A driver was saved from being nearly strangled by the seat belt after his SUV crashed and rolled into a ditch.
It’s all thanks to a quick-thinking soldier of the Oklahoma Army National Guard who came to his aid. Despite having no specialized medical training, the soldier saved the victim with his timely action and a level head.
The dramatic rescue started when Spc. Clinton Fauss saw a flurry of activity while he was returning to the Broken Arrow Armed Forces Reserve Center in Oklahoma after lunch on Aug. 12. Suspicious over the developing mayhem, the soldier pulled over.
“I did not see the accident happen,” Fauss told the National Guard. “I just saw people running towards vehicles and a woman trying to get out of her car.”
Drawing upon Basic Life Support, his only medical vocational training, Fauss approached the first of two cars and confirmed that its passengers were unharmed. He then headed toward the second vehicle, an SUV that had rolled off the road and landed sidewards in a ditch—leaving the passenger side of the vehicle prone to the ground.
The SUV driver, Lee Harkin, was suspended by his seat belt, according to the report by National Guard.
Initially, Fauss was concerned that the vehicle was sinking or that there were children inside. But looking through the windshield, he saw that Harkin was the only occupant.
“[H]e looked pretty nervous,” Fauss recalled. “I tried to stay realistic with what my capabilities are … I just took it one step at a time.”
Soon after Fauss clocked Harkin’s condition, the local law enforcement reported at the scene. Harkin complained of pain in his neck, and that he was struggling to breathe, owing to the pressure of the seat belt around his neck.
The soldier and the police officers teamed up to rescue the trapped driver.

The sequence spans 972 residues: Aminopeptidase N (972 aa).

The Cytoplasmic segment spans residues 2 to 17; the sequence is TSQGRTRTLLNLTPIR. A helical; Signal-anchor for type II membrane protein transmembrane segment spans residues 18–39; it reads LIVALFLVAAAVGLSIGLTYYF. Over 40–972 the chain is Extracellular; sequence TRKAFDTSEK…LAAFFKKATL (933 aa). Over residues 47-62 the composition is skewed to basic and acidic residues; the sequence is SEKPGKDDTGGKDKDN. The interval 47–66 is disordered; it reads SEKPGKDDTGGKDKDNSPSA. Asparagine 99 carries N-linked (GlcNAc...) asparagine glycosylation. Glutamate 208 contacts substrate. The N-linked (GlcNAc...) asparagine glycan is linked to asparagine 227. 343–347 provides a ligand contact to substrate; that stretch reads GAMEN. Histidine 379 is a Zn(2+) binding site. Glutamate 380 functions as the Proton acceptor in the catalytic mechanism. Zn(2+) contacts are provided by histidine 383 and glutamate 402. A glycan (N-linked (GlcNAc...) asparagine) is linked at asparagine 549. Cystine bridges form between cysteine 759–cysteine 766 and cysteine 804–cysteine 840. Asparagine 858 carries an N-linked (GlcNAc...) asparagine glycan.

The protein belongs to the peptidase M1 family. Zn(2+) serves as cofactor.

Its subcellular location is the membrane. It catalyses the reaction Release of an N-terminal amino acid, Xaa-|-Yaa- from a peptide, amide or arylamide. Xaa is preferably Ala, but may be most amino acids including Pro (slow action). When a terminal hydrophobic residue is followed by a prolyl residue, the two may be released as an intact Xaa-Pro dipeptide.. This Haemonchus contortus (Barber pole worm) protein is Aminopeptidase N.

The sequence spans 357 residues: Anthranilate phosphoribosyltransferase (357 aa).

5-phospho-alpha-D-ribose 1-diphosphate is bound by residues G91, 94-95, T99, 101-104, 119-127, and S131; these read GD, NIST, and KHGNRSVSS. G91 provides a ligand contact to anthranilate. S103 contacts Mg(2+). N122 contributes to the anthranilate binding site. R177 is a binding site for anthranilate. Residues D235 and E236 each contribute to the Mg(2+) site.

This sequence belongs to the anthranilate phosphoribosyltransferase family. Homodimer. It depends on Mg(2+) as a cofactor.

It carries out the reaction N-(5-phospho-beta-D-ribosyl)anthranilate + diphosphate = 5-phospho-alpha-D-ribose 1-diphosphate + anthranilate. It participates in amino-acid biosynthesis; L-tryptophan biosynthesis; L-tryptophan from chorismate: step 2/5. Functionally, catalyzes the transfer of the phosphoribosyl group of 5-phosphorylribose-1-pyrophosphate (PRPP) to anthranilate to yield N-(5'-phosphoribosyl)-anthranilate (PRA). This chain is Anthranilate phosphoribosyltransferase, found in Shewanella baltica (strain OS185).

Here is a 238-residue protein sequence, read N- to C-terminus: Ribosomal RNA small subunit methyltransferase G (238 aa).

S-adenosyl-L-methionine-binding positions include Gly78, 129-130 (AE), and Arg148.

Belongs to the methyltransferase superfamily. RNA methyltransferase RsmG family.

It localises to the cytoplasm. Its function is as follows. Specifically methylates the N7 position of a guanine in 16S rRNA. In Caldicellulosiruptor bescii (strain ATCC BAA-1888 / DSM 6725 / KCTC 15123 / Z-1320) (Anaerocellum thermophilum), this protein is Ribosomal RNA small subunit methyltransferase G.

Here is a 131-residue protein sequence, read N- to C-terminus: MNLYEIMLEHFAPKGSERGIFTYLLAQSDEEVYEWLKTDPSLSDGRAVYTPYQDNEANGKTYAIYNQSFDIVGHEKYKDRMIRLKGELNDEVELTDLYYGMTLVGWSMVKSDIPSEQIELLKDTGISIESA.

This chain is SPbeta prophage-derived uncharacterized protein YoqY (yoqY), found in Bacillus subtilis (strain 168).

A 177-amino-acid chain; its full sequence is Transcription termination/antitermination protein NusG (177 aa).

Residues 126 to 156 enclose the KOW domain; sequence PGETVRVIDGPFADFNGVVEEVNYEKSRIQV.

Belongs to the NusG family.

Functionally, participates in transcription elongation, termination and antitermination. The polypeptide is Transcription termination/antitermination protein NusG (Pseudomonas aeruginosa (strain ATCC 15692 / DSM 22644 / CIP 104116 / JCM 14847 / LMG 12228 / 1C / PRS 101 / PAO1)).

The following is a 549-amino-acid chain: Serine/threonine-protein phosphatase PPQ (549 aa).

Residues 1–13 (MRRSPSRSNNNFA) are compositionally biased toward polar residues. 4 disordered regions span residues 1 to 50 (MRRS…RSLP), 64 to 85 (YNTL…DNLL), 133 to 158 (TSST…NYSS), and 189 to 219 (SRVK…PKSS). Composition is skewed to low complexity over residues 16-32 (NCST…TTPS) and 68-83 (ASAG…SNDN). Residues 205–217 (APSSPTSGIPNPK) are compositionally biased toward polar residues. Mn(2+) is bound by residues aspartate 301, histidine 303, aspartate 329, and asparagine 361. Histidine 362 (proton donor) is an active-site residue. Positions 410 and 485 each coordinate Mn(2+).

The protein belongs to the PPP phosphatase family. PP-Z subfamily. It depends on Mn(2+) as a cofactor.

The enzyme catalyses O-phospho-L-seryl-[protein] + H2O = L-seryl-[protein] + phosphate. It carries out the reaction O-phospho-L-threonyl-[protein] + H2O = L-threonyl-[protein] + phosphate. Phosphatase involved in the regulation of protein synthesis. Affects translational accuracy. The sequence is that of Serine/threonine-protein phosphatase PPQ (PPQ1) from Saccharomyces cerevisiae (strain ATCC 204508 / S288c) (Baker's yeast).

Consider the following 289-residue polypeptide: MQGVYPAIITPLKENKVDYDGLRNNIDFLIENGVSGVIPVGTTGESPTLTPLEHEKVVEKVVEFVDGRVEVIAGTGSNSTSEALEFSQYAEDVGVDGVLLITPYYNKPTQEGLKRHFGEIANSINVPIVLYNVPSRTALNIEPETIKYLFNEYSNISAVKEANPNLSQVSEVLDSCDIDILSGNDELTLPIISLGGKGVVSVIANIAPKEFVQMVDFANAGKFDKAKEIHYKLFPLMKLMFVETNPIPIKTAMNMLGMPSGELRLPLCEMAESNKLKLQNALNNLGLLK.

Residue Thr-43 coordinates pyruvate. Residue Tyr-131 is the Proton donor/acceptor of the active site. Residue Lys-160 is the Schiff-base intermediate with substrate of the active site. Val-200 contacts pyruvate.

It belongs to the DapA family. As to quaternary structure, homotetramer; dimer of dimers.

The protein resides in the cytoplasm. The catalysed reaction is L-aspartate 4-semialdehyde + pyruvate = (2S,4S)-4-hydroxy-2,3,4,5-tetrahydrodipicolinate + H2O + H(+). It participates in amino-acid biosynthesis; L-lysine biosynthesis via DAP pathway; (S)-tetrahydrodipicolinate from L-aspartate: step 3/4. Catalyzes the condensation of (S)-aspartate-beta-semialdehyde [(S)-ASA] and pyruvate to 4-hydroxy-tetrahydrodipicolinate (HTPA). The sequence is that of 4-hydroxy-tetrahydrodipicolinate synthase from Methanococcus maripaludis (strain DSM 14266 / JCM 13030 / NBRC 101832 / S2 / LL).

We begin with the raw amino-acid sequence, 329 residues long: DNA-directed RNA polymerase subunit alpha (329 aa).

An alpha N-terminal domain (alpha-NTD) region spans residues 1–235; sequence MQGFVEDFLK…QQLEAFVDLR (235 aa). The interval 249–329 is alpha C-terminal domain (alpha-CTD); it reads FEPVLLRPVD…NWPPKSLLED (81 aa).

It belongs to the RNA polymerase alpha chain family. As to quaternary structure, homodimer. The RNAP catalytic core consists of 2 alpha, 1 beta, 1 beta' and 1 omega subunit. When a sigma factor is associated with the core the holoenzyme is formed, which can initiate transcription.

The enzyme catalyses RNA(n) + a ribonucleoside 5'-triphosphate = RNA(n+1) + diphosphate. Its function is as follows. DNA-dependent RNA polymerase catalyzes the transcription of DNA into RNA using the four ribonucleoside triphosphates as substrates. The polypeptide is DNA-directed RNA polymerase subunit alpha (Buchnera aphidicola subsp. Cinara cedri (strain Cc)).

Fauss assessed that he would need to support the weight of Harkin’s body to help lessen the pressure of the seat belt. So, Fauss crawled through the back of the vehicle and pushed himself against the passenger seat to support Harkin’s body weight in an attempt to loosen up the grip of the seat belt; meanwhile, a police officer released the seat belt from above.
EMT and firefighters then arrived on-site to extract Harkin from the car onto a stretcher. At the hospital, doctors speculated that Harkin’s internal injuries would have been more severe without Fauss’s intervention.
The National Guard reported that later on, Harkin’s daughter, Sonya Bennett, contacted the soldier personally to say thank you.
“I decided to take ownership to get a job done and handle what needed to be handled,” Fauss said.
“Even if there was nothing I could actually do,” he added, “I thought I could be there to let him know help was on the way.”
Harkin, upon his release from the hospital, invited Fauss to visit him at home, where the pair regaled stories from their respective military backgrounds.
Harkin’s father was a colonel in the U.S. Air Force who logged over 8,000 flying hours before the end of his career; Harkin had wanted to serve in the defense forces but was waylaid by poor health.
Fauss serves as a soldier with the Army’s 120th Engineer Battalion at Broken Arrow.
“I decided to serve because I didn’t want what others did before me to go in vain,” Fauss said. “As a whole, everything I have learned in the Army I use every day.”
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